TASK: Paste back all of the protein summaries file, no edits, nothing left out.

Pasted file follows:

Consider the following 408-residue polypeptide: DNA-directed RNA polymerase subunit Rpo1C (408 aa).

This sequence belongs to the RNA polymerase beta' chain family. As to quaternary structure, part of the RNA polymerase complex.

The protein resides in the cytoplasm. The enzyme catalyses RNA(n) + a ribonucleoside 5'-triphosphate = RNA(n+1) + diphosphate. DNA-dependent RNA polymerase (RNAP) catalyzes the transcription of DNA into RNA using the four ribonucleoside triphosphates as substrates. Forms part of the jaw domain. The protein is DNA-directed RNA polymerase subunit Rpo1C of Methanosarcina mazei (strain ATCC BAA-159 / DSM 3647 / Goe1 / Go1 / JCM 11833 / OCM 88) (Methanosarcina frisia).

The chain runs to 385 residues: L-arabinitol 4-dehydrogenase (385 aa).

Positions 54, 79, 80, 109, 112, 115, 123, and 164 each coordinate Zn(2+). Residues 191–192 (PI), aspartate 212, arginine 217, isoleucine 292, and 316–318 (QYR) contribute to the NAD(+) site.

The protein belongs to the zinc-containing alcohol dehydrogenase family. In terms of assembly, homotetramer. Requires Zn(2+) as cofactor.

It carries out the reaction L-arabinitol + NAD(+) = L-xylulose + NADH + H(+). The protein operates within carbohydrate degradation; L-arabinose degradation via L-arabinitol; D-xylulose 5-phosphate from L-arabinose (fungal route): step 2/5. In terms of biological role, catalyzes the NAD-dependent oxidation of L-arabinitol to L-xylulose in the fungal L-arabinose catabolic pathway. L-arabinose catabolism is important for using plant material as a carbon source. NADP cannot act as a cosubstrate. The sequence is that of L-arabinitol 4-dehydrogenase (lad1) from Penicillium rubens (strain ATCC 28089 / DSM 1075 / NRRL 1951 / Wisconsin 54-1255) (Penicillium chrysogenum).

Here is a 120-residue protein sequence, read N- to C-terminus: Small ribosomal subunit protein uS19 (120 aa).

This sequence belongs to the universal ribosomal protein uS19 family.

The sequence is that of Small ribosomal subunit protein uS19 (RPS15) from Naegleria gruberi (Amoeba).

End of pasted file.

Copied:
Consider the following 408-residue polypeptide: DNA-directed RNA polymerase subunit Rpo1C (408 aa).

This sequence belongs to the RNA polymerase beta' chain family. As to quaternary structure, part of the RNA polymerase complex.

The protein resides in the cytoplasm. The enzyme catalyses RNA(n) + a ribonucleoside 5'-triphosphate = RNA(n+1) + diphosphate. DNA-dependent RNA polymerase (RNAP) catalyzes the transcription of DNA into RNA using the four ribonucleoside triphosphates as substrates. Forms part of the jaw domain. The protein is DNA-directed RNA polymerase subunit Rpo1C of Methanosarcina mazei (strain ATCC BAA-159 / DSM 3647 / Goe1 / Go1 / JCM 11833 / OCM 88) (Methanosarcina frisia).

The chain runs to 385 residues: L-arabinitol 4-dehydrogenase (385 aa).

Positions 54, 79, 80, 109, 112, 115, 123, and 164 each coordinate Zn(2+). Residues 191–192 (PI), aspartate 212, arginine 217, isoleucine 292, and 316–318 (QYR) contribute to the NAD(+) site.

The protein belongs to the zinc-containing alcohol dehydrogenase family. In terms of assembly, homotetramer. Requires Zn(2+) as cofactor.

It carries out the reaction L-arabinitol + NAD(+) = L-xylulose + NADH + H(+). The protein operates within carbohydrate degradation; L-arabinose degradation via L-arabinitol; D-xylulose 5-phosphate from L-arabinose (fungal route): step 2/5. In terms of biological role, catalyzes the NAD-dependent oxidation of L-arabinitol to L-xylulose in the fungal L-arabinose catabolic pathway. L-arabinose catabolism is important for using plant material as a carbon source. NADP cannot act as a cosubstrate. The sequence is that of L-arabinitol 4-dehydrogenase (lad1) from Penicillium rubens (strain ATCC 28089 / DSM 1075 / NRRL 1951 / Wisconsin 54-1255) (Penicillium chrysogenum).

Here is a 120-residue protein sequence, read N- to C-terminus: Small ribosomal subunit protein uS19 (120 aa).

This sequence belongs to the universal ribosomal protein uS19 family.

The sequence is that of Small ribosomal subunit protein uS19 (RPS15) from Naegleria gruberi (Amoeba).